When I was a kid, I distinctly remember the brisk evening when my Cub Scout Den visited the local Hardin County Jail in Elizabethtown, KY. Some images as a child you simply can’t forget. So as you might imagine, it was more than deja vu when my youngest son’s Tiger Scout Den Leader announced our trip to the Naperville Police Department.
Under the brisk darkening skies of this January afternoon, I headed out with my partially scout uniform compliant six year-old, driving past the lingering twinkle of holiday lights defying the distancing days which are striving to sever the magic of the holiday season from our plummet into the dark dull days of Winter.
We drove up to the Naperville Police Department and I covertly studied my son’s face in the rear-view mirror, wondering what was going through his budding mind as we inched closer to a place which can only serve as a stark contrast to the innocent colorful confines of Safety Town just across the street.
My son was uncharacteristically quiet, clinging to my larger hand a little tighter than usual as we walked into the empty lobby. We were greeted by two officers sitting behind a somewhat menacing looking cold metal reception desk. Though, with a smile they took one look at his signature safety-orange colored Tiger Scout standard-issue scarf and directed us into the Community Room where the rest of his pint-size nature-loving citizens in training waited.
It was astonishing how uncharacteristically quiet and compliant our small pack of otherwise unbridled energy junkies were as we waited. We were led through the Department by a non-uniformed community service policing representative and it immediately became clear we had an all-access pass.
The boys walked ahead of the parents throughout the premises in the straightest single file line I’ve ever seen achieved by a group of six year-old boys. We saw the briefing room, the 911 center, the large police vehicles, the small police vehicles. However, nothing could possibly top our journey into the heart of the cell block where the arrested spend a bit of reflection time. Fortunately, there was nobody being held which meant we could go inside and let the boys spend a little bit of timing sitting inside one of the jail cells. A cold metal bed and even colder looking metal toilet was all the interior decoration to be viewed against the stark cement block walls. To make the proper translation, we pointed out the fact there was no Wii or Xbox inside the cell.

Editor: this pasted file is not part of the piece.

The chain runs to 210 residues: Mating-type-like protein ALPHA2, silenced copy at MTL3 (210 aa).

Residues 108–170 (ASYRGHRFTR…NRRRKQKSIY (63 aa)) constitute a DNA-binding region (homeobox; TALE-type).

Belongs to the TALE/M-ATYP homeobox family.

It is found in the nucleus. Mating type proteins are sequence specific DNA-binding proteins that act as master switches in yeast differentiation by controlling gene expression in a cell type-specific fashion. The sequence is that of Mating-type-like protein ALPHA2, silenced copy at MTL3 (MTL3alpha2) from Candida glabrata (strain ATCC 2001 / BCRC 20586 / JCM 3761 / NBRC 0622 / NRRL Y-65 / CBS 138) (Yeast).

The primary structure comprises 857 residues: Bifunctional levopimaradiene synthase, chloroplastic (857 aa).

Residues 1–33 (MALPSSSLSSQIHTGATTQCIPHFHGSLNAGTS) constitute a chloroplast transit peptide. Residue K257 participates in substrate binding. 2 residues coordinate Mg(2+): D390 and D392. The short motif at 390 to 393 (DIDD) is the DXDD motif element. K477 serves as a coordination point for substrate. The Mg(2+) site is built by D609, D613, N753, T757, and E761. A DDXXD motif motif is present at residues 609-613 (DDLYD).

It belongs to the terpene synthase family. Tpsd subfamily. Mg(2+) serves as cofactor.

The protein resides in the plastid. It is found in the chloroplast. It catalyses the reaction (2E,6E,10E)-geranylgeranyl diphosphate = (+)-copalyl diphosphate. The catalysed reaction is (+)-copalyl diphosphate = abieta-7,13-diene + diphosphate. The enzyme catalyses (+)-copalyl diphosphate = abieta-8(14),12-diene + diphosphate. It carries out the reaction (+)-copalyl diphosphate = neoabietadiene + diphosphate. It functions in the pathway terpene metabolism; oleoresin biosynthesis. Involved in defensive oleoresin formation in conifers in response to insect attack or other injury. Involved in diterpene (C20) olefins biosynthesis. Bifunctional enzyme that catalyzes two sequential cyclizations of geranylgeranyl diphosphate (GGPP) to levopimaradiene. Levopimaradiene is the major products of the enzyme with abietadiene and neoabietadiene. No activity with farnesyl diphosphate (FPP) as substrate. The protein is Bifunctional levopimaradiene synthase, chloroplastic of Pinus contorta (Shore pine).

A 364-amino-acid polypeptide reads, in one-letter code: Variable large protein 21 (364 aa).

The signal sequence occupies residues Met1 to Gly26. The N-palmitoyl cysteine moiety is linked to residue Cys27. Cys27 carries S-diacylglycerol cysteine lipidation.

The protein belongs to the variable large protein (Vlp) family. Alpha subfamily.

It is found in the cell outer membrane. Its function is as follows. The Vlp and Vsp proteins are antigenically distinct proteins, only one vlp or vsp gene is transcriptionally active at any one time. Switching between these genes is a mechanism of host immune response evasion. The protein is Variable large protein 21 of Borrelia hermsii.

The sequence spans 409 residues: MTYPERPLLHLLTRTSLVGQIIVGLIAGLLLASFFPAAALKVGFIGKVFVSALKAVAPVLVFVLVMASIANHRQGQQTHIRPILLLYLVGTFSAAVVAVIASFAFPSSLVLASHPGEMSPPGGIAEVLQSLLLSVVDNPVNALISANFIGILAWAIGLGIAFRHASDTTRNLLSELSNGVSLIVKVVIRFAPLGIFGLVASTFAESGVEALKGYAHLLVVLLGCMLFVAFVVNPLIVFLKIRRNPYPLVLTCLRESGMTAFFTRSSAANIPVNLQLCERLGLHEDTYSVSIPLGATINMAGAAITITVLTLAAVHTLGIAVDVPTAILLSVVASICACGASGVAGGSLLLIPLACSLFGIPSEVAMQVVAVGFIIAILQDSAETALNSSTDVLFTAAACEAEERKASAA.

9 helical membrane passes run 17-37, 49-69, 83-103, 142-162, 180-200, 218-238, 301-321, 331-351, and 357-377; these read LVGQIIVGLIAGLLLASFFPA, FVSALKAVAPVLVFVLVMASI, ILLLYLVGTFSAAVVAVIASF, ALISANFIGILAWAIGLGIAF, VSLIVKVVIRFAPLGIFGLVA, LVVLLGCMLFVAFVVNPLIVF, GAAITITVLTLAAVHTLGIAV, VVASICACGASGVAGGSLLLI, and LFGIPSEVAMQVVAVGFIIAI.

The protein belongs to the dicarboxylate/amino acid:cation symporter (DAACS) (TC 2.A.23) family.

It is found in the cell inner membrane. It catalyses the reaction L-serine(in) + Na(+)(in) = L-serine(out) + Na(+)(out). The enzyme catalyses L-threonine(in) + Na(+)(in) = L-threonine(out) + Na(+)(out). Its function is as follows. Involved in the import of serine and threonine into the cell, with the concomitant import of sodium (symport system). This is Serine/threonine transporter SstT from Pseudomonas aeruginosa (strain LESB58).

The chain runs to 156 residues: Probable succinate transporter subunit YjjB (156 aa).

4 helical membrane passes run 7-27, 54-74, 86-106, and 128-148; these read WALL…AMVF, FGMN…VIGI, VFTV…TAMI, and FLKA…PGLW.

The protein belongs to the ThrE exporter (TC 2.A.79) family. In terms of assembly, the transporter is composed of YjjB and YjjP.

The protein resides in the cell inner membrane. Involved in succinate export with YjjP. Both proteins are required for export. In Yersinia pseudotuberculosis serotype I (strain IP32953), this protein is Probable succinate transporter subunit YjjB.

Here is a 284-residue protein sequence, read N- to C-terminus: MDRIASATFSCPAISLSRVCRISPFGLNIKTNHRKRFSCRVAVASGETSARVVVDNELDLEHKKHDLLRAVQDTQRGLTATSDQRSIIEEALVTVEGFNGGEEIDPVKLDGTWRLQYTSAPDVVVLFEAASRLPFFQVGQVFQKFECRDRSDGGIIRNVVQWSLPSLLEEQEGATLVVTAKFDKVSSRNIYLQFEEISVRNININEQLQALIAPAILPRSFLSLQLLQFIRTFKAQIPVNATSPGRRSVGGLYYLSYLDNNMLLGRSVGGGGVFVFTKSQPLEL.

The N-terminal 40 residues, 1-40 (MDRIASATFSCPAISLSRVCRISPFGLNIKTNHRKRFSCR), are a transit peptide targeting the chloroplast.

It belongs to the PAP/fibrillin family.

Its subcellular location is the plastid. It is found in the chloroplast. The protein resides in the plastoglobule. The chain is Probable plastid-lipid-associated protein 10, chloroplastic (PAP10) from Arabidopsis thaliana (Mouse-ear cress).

I think it was all a real eye-opener for our Tiger Scouts. Even more, it was a reinforced affirmation to me of what a top-notch, well-equipped police department and force we have here in Naperville. A couple of years ago, I did a program at the Naperville Police Department as part of the Naperville Citizen’s Academy, and it appears our law enforcement continues to improve.
As for my son, half way home in the car he revealed to me why he had been so quiet. He slowly confessed, “I was a little bit scared for two reasons. First, I was afraid the police officers were going to arrest me. Second… uh… I can’t remember the second…” But, by the end of the tour and by the time we got home, his brave excitement and new stories were shared freely with his older brother and Grandfather. He has vowed to never take anything from his brother’s room without asking again. I think we might be able to squeeze at least a few days out of such a six year-old pledge.
So many thanks to the Naperville Police Department for everything you do, not only in keeping our community safe but most importantly serving as a positive presence in our children’s lives.